Filings with the California Air Resources Board (CARB) suggest that BMW Motorrad has two more variations of its retro-styled motorcycle line coming to the USA: the BMW R nineT Pure and the BMW R nineT Racer. These two bikes would join the other two air-cooled models we have already seen from the Germans, the base model BMW R nineT and the recently released BMW R nineT Scrambler, which debuted at EICMA last year. Our friends at Motorcycle.com spotted the CARB filings, and believe one of the machines will be based off the BMW Lac Rose concept – an ADV throw-back to when the Dakar Rally actually raced to Dakar. The other model though, could be anyone’s guess, as BMW hasn’t dropped any other concepts or hints in the past months.

Q&A: KTM On-Road Technical Director Sebastian Risse – The Development of the KTM RC16 MotoGP Bike

Sebastian Risse is the man behind the KTM RC16 MotoGP bike which was presented on Saturday at the Red Bull Ring. An automotive engineer by training, Risse has been with KTM since 2008. He started out as a crew chief and chassis analyst on KTM’s now defunct RC8 Superbike project, but when KTM returned to Grand Prix racing in 2012, Risse took charge of the Moto3 project, which has gone on to be the benchmark in the class. Risse is currently head of all of KTM’s roadracing activities, and has overseen and led development of the RC16 MotoGP bike. After the KTM RC16 was presented, we spoke to Sebastian Risse about the differences and design choices which went into the bike.

Here’s a Custom Ducati XDiavel by Roland Sands Design

In the event’s 76-year history, this year marks the first time that Ducati has ever participated at the Sturgis Motorcycle Rally – the Italian company hoping to showcase its Harley-Davidson alternative, the Ducati XDiavel. Helping fuel that fire was a collaboration between Roland Sands Design and Ducati, which has given way to the creation of a one-off XDiavel with the usual RSD touches. This means a flowing single-piece body, the addition of a 19″ front wheel, and shotgun-style exhaust are added to the already stylish XDiavel. The RSD Ducati XDiavel is then finished off with metallic flake paint job, along with the usual bits and bobs from the RSD catalog. There is a lot of “Southern California” transmitted through RSD’s design into the Italian-born XDiavel.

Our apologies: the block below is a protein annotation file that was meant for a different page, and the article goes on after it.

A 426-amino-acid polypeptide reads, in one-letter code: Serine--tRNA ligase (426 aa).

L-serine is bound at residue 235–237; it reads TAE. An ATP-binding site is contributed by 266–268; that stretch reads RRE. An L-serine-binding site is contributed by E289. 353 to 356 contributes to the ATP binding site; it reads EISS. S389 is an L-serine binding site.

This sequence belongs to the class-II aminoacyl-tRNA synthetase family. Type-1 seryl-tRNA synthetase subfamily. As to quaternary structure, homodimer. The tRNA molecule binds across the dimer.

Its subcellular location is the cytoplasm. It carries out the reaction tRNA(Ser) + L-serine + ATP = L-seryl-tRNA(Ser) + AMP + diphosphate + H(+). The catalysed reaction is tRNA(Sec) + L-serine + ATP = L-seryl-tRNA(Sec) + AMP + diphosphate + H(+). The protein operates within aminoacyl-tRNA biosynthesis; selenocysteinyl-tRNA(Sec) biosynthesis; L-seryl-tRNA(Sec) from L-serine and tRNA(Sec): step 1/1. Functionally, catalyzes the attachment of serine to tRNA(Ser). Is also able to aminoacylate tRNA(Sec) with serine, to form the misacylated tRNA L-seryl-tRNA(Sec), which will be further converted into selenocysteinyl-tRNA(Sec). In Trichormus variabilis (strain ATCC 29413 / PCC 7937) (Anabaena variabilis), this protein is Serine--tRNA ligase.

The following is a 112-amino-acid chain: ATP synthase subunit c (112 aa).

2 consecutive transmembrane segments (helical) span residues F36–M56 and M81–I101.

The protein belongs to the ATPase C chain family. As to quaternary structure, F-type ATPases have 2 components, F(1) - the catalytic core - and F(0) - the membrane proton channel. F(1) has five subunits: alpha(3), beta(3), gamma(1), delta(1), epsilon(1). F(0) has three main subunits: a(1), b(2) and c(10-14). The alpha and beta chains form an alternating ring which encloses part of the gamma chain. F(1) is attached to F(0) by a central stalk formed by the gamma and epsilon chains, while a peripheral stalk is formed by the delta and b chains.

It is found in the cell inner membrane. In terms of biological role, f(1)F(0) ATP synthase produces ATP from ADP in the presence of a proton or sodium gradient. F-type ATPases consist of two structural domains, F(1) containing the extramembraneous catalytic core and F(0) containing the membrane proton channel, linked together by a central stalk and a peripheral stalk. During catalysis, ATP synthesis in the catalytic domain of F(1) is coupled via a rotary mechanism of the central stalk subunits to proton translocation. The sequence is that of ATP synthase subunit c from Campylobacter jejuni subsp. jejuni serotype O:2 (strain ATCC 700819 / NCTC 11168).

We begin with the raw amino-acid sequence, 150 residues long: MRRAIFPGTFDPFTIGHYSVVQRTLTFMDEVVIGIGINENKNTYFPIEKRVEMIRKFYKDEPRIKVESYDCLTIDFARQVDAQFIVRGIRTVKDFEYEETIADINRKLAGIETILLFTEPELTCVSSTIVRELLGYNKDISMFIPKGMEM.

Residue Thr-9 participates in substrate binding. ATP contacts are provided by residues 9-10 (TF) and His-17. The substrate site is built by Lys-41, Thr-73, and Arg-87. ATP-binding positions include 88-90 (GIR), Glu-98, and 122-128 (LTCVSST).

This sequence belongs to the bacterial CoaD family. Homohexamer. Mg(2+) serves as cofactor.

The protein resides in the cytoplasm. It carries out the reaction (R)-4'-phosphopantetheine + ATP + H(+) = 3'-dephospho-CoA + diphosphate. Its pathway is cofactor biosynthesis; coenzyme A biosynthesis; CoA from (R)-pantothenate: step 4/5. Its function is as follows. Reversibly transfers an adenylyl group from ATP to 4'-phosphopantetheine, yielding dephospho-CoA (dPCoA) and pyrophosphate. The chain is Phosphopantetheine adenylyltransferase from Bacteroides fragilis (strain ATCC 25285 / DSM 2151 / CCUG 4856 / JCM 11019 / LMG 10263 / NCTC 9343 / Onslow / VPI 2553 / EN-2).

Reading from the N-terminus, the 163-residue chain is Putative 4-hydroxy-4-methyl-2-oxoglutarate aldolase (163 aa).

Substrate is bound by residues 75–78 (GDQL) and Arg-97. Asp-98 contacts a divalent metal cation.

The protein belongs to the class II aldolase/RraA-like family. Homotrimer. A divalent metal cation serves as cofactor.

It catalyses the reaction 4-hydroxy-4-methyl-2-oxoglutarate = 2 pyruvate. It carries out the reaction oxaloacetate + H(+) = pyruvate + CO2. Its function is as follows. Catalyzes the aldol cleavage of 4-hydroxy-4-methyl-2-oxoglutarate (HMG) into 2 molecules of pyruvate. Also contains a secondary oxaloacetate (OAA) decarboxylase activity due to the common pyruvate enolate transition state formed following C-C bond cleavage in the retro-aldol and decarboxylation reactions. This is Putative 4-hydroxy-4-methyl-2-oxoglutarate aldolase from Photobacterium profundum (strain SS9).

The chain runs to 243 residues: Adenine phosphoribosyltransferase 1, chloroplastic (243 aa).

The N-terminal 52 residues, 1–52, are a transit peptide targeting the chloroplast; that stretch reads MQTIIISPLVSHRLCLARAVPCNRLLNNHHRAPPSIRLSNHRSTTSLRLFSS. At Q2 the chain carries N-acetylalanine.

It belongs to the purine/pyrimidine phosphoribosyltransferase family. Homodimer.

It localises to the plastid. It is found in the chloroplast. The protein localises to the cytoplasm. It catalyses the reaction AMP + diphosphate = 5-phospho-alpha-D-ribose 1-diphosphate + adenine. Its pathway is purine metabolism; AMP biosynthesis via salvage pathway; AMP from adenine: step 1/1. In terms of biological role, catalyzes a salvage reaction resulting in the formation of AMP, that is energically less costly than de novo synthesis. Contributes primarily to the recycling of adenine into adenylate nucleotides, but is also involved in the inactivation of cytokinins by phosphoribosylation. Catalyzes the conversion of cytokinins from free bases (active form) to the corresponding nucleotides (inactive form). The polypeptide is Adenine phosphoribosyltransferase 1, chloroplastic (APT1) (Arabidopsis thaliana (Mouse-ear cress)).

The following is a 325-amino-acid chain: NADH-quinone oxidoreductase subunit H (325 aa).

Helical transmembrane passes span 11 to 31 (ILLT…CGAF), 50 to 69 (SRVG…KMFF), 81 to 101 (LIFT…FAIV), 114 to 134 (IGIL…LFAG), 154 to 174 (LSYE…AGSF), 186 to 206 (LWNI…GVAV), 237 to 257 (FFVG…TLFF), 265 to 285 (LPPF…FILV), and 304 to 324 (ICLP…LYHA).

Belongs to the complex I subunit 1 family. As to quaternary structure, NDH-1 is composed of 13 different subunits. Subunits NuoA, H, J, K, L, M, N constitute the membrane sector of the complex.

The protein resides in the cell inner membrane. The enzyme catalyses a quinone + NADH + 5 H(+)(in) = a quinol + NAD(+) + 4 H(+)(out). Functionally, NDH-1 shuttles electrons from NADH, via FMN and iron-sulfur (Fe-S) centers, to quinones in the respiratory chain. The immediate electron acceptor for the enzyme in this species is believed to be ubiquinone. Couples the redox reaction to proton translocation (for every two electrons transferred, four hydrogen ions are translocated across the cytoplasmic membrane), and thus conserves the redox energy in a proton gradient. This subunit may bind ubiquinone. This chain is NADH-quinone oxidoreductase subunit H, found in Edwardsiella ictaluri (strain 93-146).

2017 KTM RC16 Officially Debuts

The Austrian GP might be tomorrow, but today the news is all about MotoGP’s newest entrant, KTM Racing. The Austrian team used its home to debut officially its MotoGP program, showing the KTM RC16 MotoGP race bike in its officially Red Bull livery for next year. The livery itself is what you would expect between at KTM/Red Bull collaboration, with the same blue and orange paint scheme as can be found on the Red Bull KTM Moto3 squad. The big difference of course is the rumored fire-breathing, 270hp, V4, engine, which Bradley Smith and Pol Espargaro will attempt to tame. The bike’s next outing will be at Valencia, where Thomas Lüthi and Mika Kallio will ride with the MotoGP-regulars once again, competing as wild card entries.

2015 Dakar Rally – Stage 9: Honda Continues the Fight

01/13/2015 @ 7:01 pm, by Jensen Beeler1 COMMENT

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The last day in Bolivia, Stage 9 of the 2015 Dakar Rally was back to business for this weary bunch of competitors. Though the miles are counting down, the terrain isn’t getting any easier, and it’s starting to separate the field.

We’ve already seen the grueling course claim HRC’s Joan Barreda, perhaps dashing Honda’s best hopes of unseating KTM’s dominace of the iconic rally raid race. But HRC responded in-kind on Stage 9, taking four of the Top 5 spots…that lone remaining spot being Marc Coma’s.

While the factory KTM rider may not have much help on the time sheets from his teammates, KTMs well-run racing machine has kept the Spaniard out of trouble.

“It was foggy at the start of the special and I made one small navigation mistake and I lost some time there, but then I tried to push with a high rhythm to come back to my position,” said Coma. “The last part was also tricky navigation and it was difficult to find one of the waypoints. I am lucky because maybe I am faster than some of the others and I can push until the end. It’s okay. It was a good day for us.”

Coma now only has a five-and-a-half-minute lead, ahead of HRC’s Paulo Goncalves. The fellow Portuguese rider has shown fine form over The Dakar, and is perhaps HRC’s best hope of an overall win.

2015 Dakar Rally – Stage 8: Coma Takes Overall Lead

01/12/2015 @ 8:14 pm, by Jensen Beeler7 COMMENTS

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Stage 8 proved to be a big day for the 2015 Dakar Rally, as the riders had to compete on machines that they alone could only work on the day before, as Monday was the riding portion of yesterday’s start to the first marathon stage.